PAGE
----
The Syracuse University Graduate School Programs annually solicits nominations from graduate students, faculty, staff and alumni for the Excellence in Graduate Education Faculty Recognition Award. This award honors faculty who have a significant, positive influence on graduate education through their commitment to superior graduate teaching, dedication to departmental and community presence and research initiatives. Nominations are reviewed and winners selected by an interdisciplinary committee of graduate students.
Congratulations to the 2021 award recipients!
Lynn S. Brann – Associate Professor and Graduate Program Director in the Department of Nutrition and Food Studies in the David B. Falk College of Sport and Human Dynamics. Professor Brann’s research focuses on child nutrition and promoting the overall health and well-being of adolescents. “One of the most rewarding parts of my academic career has been interacting with and instilling a bi-directional learning environment with my graduate students. My goal when teaching, advising, or mentoring students is to engage the students’ curiosity about nutrition science.” Professor Brann challenges her students to think critically and creates opportunities to
Alfonso Flores-Lagunes – Professor of Economics in the Maxwell School of Citizenship and Public Affairs and Senior Research Associate in the Center for Policy Research. His research interests include evaluation of public programs, causal inference, spatial econometrics and economics of education and educational policies. Professor Flores-Lagunes cares deeply about all graduate students as the Director of Graduate Studies – on an academic, professional and personal level. ”I strive to genuinely support and mentor graduate students in all domains of their professional formation and career, regardless of whether the students are working in my area of expertise, my department, or even my university.” He truly enjoys guiding his students through the rigors and requirements to become professionals in the discipline.
Kevin S. Heffernan – Dean’s Associate Professor, Director – Human Performance Laboratory and Graduate Program Director in the Department of Exercise Science in the David B. Falk College of Sport and Human Dynamics. His research area is cardiovascular exercise physiology, specifically the interaction of diet, nutritional supplement and (resistance) exercise on vascular function in health, disease and disability across the human lifespan.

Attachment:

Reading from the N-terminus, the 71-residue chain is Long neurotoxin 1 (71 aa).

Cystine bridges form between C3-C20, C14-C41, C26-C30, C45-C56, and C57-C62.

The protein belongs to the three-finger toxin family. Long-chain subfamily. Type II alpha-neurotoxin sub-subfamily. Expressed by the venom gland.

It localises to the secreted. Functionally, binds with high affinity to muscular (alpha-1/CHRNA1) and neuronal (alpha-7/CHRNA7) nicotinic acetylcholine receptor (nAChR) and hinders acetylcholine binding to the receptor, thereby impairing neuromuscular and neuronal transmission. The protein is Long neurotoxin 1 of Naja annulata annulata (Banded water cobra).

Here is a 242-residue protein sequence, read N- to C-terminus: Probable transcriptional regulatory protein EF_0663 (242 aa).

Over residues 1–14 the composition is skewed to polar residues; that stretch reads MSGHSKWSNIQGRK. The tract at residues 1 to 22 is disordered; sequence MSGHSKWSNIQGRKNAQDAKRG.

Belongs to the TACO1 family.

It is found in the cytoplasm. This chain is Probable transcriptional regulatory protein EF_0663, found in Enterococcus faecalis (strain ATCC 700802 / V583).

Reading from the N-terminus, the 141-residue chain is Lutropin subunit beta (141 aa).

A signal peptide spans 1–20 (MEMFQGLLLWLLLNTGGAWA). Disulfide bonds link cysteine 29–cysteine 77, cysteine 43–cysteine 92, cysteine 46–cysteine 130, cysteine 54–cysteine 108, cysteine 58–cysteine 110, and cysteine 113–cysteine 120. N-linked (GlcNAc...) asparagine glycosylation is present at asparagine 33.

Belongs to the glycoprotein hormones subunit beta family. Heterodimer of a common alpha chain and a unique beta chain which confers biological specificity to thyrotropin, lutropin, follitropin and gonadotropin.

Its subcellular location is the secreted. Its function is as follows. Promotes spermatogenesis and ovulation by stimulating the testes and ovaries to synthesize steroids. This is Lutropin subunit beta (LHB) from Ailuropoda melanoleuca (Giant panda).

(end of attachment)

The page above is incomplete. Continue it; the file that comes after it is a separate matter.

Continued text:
“My goal as a mentor is: 1) to excite students about the material so that students want to become consumers of scientific knowledge; 2) to promote critical thinking such that students become invested in the material become active stewards of their own learning; 3) to create a safe space for students to explore the material and learn from each other.” Professor Heffernan’s teaching reflects his passion to help students succeed, designing stimulating and engaging graduate courses that enhance their educational experience.
Eunjung Kim – Associate Professor with dual appointments in the Department of Women’s & Gender Studies in the College of Arts & Sciences and the Department of Cultural Foundations of Education in the School of Education. Her research areas include transnational disability studies; East Asian/Korean studies; health and medical humanities; asexuality and queer theories; social justice movements; and international humanitarian media studies. “Teaching graduate students is about trust. It means listening to their stories, including the ones that are so heart-breaking that they can only signal their remarkable agency and resilience. Without students’ willingness to learn and their openness, teaching cannot happen. My pedagogical goal is to guide students to understand their own backgrounds and develop their own tools for learning and transforming.” Collaborating with the School of Education Graduate Student Council to organize and host a Writer’s Café with faculty volunteers during the pandemic is a testament to Professor Kim’s concern and support for graduate students.